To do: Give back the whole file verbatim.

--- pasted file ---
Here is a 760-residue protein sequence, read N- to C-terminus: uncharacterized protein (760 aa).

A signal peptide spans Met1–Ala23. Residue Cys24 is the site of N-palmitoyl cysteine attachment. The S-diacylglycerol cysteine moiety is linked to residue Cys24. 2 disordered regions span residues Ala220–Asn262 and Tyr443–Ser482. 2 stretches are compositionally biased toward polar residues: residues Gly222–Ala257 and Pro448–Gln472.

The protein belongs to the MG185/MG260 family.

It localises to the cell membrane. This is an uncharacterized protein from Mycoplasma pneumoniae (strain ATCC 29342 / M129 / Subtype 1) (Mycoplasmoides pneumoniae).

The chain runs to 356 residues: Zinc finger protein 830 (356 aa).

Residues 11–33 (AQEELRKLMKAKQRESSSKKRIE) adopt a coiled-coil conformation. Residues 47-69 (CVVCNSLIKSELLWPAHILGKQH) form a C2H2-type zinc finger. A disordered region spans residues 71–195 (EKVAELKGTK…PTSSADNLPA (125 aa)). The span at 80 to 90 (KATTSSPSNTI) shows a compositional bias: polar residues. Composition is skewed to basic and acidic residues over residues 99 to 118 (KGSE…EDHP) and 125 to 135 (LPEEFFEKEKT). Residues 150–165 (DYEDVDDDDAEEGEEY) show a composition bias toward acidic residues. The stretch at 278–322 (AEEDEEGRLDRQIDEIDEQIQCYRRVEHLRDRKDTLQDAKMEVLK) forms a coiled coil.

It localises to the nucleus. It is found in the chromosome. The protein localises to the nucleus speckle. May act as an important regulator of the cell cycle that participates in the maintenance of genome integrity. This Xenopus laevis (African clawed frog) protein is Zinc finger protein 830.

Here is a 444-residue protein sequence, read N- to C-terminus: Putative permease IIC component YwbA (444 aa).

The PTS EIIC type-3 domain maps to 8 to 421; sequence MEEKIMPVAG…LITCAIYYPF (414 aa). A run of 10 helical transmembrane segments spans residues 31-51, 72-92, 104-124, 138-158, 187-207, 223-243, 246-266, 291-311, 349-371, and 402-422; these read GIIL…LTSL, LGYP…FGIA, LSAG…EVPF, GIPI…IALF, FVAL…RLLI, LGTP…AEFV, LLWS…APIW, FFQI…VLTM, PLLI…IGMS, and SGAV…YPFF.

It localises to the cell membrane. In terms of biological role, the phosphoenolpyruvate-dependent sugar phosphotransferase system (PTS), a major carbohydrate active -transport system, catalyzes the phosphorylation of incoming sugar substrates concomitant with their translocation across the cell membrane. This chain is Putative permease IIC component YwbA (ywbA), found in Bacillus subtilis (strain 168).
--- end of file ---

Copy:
Here is a 760-residue protein sequence, read N- to C-terminus: uncharacterized protein (760 aa).

A signal peptide spans Met1–Ala23. Residue Cys24 is the site of N-palmitoyl cysteine attachment. The S-diacylglycerol cysteine moiety is linked to residue Cys24. 2 disordered regions span residues Ala220–Asn262 and Tyr443–Ser482. 2 stretches are compositionally biased toward polar residues: residues Gly222–Ala257 and Pro448–Gln472.

The protein belongs to the MG185/MG260 family.

It localises to the cell membrane. This is an uncharacterized protein from Mycoplasma pneumoniae (strain ATCC 29342 / M129 / Subtype 1) (Mycoplasmoides pneumoniae).

The chain runs to 356 residues: Zinc finger protein 830 (356 aa).

Residues 11–33 (AQEELRKLMKAKQRESSSKKRIE) adopt a coiled-coil conformation. Residues 47-69 (CVVCNSLIKSELLWPAHILGKQH) form a C2H2-type zinc finger. A disordered region spans residues 71–195 (EKVAELKGTK…PTSSADNLPA (125 aa)). The span at 80 to 90 (KATTSSPSNTI) shows a compositional bias: polar residues. Composition is skewed to basic and acidic residues over residues 99 to 118 (KGSE…EDHP) and 125 to 135 (LPEEFFEKEKT). Residues 150–165 (DYEDVDDDDAEEGEEY) show a composition bias toward acidic residues. The stretch at 278–322 (AEEDEEGRLDRQIDEIDEQIQCYRRVEHLRDRKDTLQDAKMEVLK) forms a coiled coil.

It localises to the nucleus. It is found in the chromosome. The protein localises to the nucleus speckle. May act as an important regulator of the cell cycle that participates in the maintenance of genome integrity. This Xenopus laevis (African clawed frog) protein is Zinc finger protein 830.

Here is a 444-residue protein sequence, read N- to C-terminus: Putative permease IIC component YwbA (444 aa).

The PTS EIIC type-3 domain maps to 8 to 421; sequence MEEKIMPVAG…LITCAIYYPF (414 aa). A run of 10 helical transmembrane segments spans residues 31-51, 72-92, 104-124, 138-158, 187-207, 223-243, 246-266, 291-311, 349-371, and 402-422; these read GIIL…LTSL, LGYP…FGIA, LSAG…EVPF, GIPI…IALF, FVAL…RLLI, LGTP…AEFV, LLWS…APIW, FFQI…VLTM, PLLI…IGMS, and SGAV…YPFF.

It localises to the cell membrane. In terms of biological role, the phosphoenolpyruvate-dependent sugar phosphotransferase system (PTS), a major carbohydrate active -transport system, catalyzes the phosphorylation of incoming sugar substrates concomitant with their translocation across the cell membrane. This chain is Putative permease IIC component YwbA (ywbA), found in Bacillus subtilis (strain 168).